47 hour working week introduced.

In subsequent years hulls were often built at Ayr and towed to Troon for completion if all the Troon building berths were fully occupied.
In the years after the Great War there was a steady decline in coal exports from the South Ayrshire coalfields through Ayr resulting in a reduced use of the port facilities. Coupled with this was the great World depression when shipyards were starved of new orders as marine transportation dwindled and existing ships were laid up for lack of work.

The shortage of orders combined with the decline of Ayr as a thriving port led to the decision to close the Ayr yard and to concentrate all activities at the Troon yard.

8th August 1938
s.y. VALENA docked in No.2 dock as the first vessel since the completion of the extension work and opening ceremony where Mrs D. C. Sword cut the ribbon stretched across the mouth of the dock.

Following the death of the Marquis Of Ailsa, the yards came under the complete control of the Hutchinson family.
At that time the Troon yard boasted the following facilities:-
• Four berths capable of building ships of up to 350 feet.
• An engine works capable of engines up to 5,000 horse power.
• Two graving docks of 400 and 289 feet in length.

The Ayr yard, which had remained dormantly owned since it's closure, was requisitioned by the Admiralty and re-opened as a ship repair yard.

The Ayr yard was returned to the control of Ailsa Shipbuilding Company Ltd.

On the 1st July 1947,
The Ayr yard was finally disposed of to the Ayr Engineering & Construction Company Ltd., for the repair of railway wagons, although sporatic ship repair work did continue for a few years after sale.

Engine Workshop extended and a licence obtained for the construction of Doxford opposed piston diesel engines up to 3,500 bhp and subsequently only seven were built before production was terminated without achieving a profit.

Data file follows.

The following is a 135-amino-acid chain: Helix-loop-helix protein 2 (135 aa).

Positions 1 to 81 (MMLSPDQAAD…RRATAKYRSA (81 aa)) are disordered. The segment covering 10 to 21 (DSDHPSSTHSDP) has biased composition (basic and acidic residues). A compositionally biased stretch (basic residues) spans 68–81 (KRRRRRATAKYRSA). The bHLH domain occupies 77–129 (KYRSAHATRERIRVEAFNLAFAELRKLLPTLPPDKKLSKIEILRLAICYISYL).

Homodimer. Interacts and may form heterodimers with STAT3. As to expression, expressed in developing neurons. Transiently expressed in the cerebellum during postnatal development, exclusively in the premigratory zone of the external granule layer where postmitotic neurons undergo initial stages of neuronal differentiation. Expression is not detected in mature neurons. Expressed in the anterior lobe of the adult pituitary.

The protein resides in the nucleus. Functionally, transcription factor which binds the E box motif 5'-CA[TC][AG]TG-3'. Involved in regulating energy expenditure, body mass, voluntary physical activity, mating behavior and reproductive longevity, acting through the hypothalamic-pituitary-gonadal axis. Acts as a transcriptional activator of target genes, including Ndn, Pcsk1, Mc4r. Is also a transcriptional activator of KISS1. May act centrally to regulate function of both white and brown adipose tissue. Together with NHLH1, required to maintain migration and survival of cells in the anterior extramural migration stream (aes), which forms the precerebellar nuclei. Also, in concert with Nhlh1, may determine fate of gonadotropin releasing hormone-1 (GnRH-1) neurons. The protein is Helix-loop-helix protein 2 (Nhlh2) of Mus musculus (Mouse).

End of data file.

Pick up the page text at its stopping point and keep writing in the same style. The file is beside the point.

Type. No.of Bore & Stroke Service rating Weight
Cyls (mm) r.p.m. b.h.p. in tons
40 S.B.3 3 400 x 1,300 (540 + 760) 150 800 72
44 S.B.3 3 440 x 1,440 (620 + 820) 145 1,100 85
48 S.B.3 3 480 x 1,660 (700 + 960) 135 1,400 102
52 L.B.3 3 520 x 1,080 (880 + 1,200) 120 1,900 130
56 L.B.3 3 560 x 2,160 (910 + 1,250) 120 2,300 160
44 S.B.4 4 440 x 1,440 (620 + 820) 150 1,500 110
48 S.B.4 4 480 x 1,660 (700 + 960) 135 1,900 133
56 S.B.4 4 560 x 2,160 (910 + 1,250) 120 3,000 202

Last steam machinery constructed at the yard.

Steel working shops were reconstructed and modernised at an estimated cost of £500,000.

When faced with a hostile take-over bid, Chairman Peter Hutchinson approached his old school friend -35 year old Walter Gilbey of the gin firm.
Gilbey arranged for all of the shares in the yard to be acquired by the Gilbey Gold Trust Ltd., of London, for around £600,000 during February 1970.
The trust itself was owned by Mannin Industries of the Isle of Man and Peter Hutchinson was a member of both the trust and Mannin Industries.
The Board at the time were :-
Peter Hutchinson.......….Chairman.
T. E. MacKenzie.........….Managing Director.
Robert Kemp..............….Glasgow accountant.
J. Lee..........................…Chartered Secretary.
Alisdair Buchanan.......…Chartered accountant, London.

It was stressed at the time, by Walter Gilbey, that it was not a take-over with control being moved to London, but a merger, with the Gilbey Gold Trust being moved to and administered at Troon.

On 2nd March 1970
Sir James Hutchinson was re-appointed as Chairman of Ailsa and his son Peter introduced as Vice-Chairman. It was also stated that with the merger the Ailsa secretary and accountants would also become those acting for the Trust at Troon.

Autumn 1973:
Following an appraisal of the situation regarding delays in construction and repairs etc due to the regular extremes of weather in the exposed position of the yard, an approach had been made to acquire the shipyard land from British Transport Docks Board.
The main plan was for the construction of an enclosed building hall at the yard to eliminate delays and increase productivity.
The other benefit to the company was the fact that improved working conditions would attract people of suitable skills who would otherwise prefer the comfort of the workshops for light industries that were making inroads into the local area.

Spring 1974: Land acquired from BTDB and by mid 1974 contracts had been signed for the construction of the new facility.

Around this time the British shipbuilding industry as a whole was struggling for work. Although the larger yards were being hit hard the smaller yards were fairly buoyant with work.
Ailsa were no exception and were receiving a plentiful supply of enquiries for the type of vessel in which they specialised.

The other looming “dark cloud” was the Government intervention in the shipbuilding industry, cutting back in expenditure etc. and nationalisation of yards from which Ailsa appeared to be excluded -initially.